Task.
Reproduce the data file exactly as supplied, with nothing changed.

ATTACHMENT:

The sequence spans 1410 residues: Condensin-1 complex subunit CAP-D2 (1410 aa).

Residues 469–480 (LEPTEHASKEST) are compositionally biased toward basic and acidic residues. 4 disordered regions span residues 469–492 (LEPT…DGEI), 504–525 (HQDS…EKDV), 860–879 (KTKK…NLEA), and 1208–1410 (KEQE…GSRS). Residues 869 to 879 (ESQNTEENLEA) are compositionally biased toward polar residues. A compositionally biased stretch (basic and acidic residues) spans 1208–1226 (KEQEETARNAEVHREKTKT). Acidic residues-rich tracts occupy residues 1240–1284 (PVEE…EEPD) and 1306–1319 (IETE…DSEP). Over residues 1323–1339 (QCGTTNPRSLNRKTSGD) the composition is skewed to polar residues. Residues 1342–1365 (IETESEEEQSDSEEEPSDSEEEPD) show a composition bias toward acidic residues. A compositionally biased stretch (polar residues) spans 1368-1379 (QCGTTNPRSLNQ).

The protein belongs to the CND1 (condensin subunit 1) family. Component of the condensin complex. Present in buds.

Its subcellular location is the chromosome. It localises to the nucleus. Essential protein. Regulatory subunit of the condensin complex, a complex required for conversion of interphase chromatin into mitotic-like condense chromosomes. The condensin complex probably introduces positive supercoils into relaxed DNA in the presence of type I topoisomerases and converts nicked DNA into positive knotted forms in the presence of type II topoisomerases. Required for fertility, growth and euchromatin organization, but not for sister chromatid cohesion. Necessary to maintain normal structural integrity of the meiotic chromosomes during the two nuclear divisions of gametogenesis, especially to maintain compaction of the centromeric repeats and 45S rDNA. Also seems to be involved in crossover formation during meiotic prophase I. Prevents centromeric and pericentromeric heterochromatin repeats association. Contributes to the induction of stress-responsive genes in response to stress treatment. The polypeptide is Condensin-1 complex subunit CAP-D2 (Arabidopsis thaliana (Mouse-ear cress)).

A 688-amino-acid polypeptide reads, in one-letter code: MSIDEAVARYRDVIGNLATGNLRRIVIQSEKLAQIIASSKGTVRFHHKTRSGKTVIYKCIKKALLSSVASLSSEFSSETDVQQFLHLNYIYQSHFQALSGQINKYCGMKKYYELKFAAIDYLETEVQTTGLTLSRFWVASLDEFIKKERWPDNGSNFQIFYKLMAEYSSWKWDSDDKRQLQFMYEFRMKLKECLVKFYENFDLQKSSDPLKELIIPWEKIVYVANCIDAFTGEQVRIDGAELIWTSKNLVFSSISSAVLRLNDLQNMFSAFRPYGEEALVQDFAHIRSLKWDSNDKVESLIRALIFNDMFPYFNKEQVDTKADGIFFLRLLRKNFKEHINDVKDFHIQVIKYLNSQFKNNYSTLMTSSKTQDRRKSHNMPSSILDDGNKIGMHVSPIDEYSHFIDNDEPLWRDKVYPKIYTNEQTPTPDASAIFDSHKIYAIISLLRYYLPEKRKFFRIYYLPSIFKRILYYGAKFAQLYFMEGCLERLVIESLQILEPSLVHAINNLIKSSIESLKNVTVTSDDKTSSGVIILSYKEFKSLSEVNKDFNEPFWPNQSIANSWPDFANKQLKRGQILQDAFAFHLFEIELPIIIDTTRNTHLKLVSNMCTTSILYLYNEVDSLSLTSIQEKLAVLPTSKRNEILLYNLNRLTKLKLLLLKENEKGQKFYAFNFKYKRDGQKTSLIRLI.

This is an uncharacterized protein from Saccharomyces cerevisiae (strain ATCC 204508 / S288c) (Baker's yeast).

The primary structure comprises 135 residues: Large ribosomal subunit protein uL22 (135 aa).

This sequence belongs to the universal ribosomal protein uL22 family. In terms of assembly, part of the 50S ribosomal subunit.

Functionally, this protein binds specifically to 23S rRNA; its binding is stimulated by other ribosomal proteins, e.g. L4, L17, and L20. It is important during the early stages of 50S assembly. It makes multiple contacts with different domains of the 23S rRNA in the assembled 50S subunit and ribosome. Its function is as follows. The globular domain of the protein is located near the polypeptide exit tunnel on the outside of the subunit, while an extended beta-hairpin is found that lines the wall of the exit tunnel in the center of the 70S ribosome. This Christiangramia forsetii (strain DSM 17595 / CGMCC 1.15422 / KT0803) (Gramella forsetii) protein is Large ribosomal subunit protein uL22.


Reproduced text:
The sequence spans 1410 residues: Condensin-1 complex subunit CAP-D2 (1410 aa).

Residues 469–480 (LEPTEHASKEST) are compositionally biased toward basic and acidic residues. 4 disordered regions span residues 469–492 (LEPT…DGEI), 504–525 (HQDS…EKDV), 860–879 (KTKK…NLEA), and 1208–1410 (KEQE…GSRS). Residues 869 to 879 (ESQNTEENLEA) are compositionally biased toward polar residues. A compositionally biased stretch (basic and acidic residues) spans 1208–1226 (KEQEETARNAEVHREKTKT). Acidic residues-rich tracts occupy residues 1240–1284 (PVEE…EEPD) and 1306–1319 (IETE…DSEP). Over residues 1323–1339 (QCGTTNPRSLNRKTSGD) the composition is skewed to polar residues. Residues 1342–1365 (IETESEEEQSDSEEEPSDSEEEPD) show a composition bias toward acidic residues. A compositionally biased stretch (polar residues) spans 1368-1379 (QCGTTNPRSLNQ).

The protein belongs to the CND1 (condensin subunit 1) family. Component of the condensin complex. Present in buds.

Its subcellular location is the chromosome. It localises to the nucleus. Essential protein. Regulatory subunit of the condensin complex, a complex required for conversion of interphase chromatin into mitotic-like condense chromosomes. The condensin complex probably introduces positive supercoils into relaxed DNA in the presence of type I topoisomerases and converts nicked DNA into positive knotted forms in the presence of type II topoisomerases. Required for fertility, growth and euchromatin organization, but not for sister chromatid cohesion. Necessary to maintain normal structural integrity of the meiotic chromosomes during the two nuclear divisions of gametogenesis, especially to maintain compaction of the centromeric repeats and 45S rDNA. Also seems to be involved in crossover formation during meiotic prophase I. Prevents centromeric and pericentromeric heterochromatin repeats association. Contributes to the induction of stress-responsive genes in response to stress treatment. The polypeptide is Condensin-1 complex subunit CAP-D2 (Arabidopsis thaliana (Mouse-ear cress)).

A 688-amino-acid polypeptide reads, in one-letter code: MSIDEAVARYRDVIGNLATGNLRRIVIQSEKLAQIIASSKGTVRFHHKTRSGKTVIYKCIKKALLSSVASLSSEFSSETDVQQFLHLNYIYQSHFQALSGQINKYCGMKKYYELKFAAIDYLETEVQTTGLTLSRFWVASLDEFIKKERWPDNGSNFQIFYKLMAEYSSWKWDSDDKRQLQFMYEFRMKLKECLVKFYENFDLQKSSDPLKELIIPWEKIVYVANCIDAFTGEQVRIDGAELIWTSKNLVFSSISSAVLRLNDLQNMFSAFRPYGEEALVQDFAHIRSLKWDSNDKVESLIRALIFNDMFPYFNKEQVDTKADGIFFLRLLRKNFKEHINDVKDFHIQVIKYLNSQFKNNYSTLMTSSKTQDRRKSHNMPSSILDDGNKIGMHVSPIDEYSHFIDNDEPLWRDKVYPKIYTNEQTPTPDASAIFDSHKIYAIISLLRYYLPEKRKFFRIYYLPSIFKRILYYGAKFAQLYFMEGCLERLVIESLQILEPSLVHAINNLIKSSIESLKNVTVTSDDKTSSGVIILSYKEFKSLSEVNKDFNEPFWPNQSIANSWPDFANKQLKRGQILQDAFAFHLFEIELPIIIDTTRNTHLKLVSNMCTTSILYLYNEVDSLSLTSIQEKLAVLPTSKRNEILLYNLNRLTKLKLLLLKENEKGQKFYAFNFKYKRDGQKTSLIRLI.

This is an uncharacterized protein from Saccharomyces cerevisiae (strain ATCC 204508 / S288c) (Baker's yeast).

The primary structure comprises 135 residues: Large ribosomal subunit protein uL22 (135 aa).

This sequence belongs to the universal ribosomal protein uL22 family. In terms of assembly, part of the 50S ribosomal subunit.

Functionally, this protein binds specifically to 23S rRNA; its binding is stimulated by other ribosomal proteins, e.g. L4, L17, and L20. It is important during the early stages of 50S assembly. It makes multiple contacts with different domains of the 23S rRNA in the assembled 50S subunit and ribosome. Its function is as follows. The globular domain of the protein is located near the polypeptide exit tunnel on the outside of the subunit, while an extended beta-hairpin is found that lines the wall of the exit tunnel in the center of the 70S ribosome. This Christiangramia forsetii (strain DSM 17595 / CGMCC 1.15422 / KT0803) (Gramella forsetii) protein is Large ribosomal subunit protein uL22.